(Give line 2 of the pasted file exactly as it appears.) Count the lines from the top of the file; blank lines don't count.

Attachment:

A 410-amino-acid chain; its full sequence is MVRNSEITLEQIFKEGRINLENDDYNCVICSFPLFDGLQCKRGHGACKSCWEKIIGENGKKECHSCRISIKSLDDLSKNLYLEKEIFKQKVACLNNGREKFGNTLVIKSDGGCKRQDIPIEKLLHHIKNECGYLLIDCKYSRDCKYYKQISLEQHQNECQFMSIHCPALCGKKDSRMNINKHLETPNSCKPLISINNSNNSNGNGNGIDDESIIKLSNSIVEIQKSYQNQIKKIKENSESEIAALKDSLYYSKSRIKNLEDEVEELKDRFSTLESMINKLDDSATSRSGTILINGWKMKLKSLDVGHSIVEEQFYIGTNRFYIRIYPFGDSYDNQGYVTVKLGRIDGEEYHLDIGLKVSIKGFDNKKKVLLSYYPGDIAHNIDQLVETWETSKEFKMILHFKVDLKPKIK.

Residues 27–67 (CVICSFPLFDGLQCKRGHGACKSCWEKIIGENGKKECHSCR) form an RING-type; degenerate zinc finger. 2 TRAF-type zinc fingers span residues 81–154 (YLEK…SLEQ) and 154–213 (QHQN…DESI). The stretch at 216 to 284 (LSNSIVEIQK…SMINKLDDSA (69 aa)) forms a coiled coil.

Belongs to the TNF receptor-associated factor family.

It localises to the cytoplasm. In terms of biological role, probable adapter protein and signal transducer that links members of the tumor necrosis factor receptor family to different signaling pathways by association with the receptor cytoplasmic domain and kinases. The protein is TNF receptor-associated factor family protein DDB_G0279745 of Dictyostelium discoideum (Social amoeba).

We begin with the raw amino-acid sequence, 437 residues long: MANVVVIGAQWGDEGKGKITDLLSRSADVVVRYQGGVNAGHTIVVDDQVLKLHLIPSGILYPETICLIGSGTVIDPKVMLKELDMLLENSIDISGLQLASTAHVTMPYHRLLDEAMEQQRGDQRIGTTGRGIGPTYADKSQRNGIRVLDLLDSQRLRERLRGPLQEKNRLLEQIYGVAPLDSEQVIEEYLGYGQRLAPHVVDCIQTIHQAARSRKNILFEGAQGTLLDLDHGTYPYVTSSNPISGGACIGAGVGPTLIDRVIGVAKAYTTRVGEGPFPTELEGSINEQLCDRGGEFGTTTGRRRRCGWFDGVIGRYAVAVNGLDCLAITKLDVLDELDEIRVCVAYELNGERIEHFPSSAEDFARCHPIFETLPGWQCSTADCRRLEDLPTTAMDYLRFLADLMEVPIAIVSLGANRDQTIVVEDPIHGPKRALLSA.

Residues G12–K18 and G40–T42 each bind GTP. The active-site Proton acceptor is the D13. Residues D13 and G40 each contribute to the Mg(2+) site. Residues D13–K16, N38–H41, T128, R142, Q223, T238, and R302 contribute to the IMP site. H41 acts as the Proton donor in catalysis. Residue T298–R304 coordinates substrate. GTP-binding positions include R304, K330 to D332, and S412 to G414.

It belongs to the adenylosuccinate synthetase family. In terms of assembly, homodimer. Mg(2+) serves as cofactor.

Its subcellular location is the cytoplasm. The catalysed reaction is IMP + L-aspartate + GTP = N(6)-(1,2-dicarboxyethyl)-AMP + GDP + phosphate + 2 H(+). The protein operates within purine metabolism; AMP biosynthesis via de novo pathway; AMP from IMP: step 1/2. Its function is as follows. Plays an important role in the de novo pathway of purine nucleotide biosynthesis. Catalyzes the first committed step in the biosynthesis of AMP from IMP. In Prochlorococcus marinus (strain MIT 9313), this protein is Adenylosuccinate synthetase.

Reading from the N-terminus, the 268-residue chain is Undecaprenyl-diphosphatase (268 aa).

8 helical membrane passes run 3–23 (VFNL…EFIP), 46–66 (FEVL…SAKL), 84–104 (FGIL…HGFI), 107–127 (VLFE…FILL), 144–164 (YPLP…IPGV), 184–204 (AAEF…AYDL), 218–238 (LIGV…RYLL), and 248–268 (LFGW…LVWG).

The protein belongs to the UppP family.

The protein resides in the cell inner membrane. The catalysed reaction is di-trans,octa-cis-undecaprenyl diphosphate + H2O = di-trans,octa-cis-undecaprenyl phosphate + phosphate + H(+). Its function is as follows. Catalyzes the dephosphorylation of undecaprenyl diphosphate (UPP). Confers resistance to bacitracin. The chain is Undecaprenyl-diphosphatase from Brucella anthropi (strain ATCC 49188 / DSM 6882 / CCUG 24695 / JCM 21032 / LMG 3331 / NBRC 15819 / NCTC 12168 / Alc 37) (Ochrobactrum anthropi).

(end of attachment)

Residues 27–67 (CVICSFPLFDGLQCKRGHGACKSCWEKIIGENGKKECHSCR) form an RING-type; degenerate zinc finger. 2 TRAF-type zinc fingers span residues 81–154 (YLEK…SLEQ) and 154–213 (QHQN…DESI). The stretch at 216 to 284 (LSNSIVEIQK…SMINKLDDSA (69 aa)) forms a coiled coil.